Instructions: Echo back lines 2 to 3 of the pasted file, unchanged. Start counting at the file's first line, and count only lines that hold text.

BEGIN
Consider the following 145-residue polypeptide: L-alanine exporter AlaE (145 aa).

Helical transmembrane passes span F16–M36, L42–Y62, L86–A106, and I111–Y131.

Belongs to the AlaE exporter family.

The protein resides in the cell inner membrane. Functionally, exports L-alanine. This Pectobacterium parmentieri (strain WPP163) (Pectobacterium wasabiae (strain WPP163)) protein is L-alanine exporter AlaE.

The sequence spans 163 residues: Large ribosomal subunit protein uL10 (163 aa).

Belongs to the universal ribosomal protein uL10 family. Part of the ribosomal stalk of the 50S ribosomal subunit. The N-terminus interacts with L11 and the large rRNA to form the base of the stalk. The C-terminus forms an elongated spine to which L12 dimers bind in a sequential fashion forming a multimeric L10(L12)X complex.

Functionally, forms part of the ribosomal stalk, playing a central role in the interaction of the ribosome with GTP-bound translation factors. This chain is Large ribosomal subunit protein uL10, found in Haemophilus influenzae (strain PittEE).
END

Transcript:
Helical transmembrane passes span F16–M36, L42–Y62, L86–A106, and I111–Y131.

Belongs to the AlaE exporter family.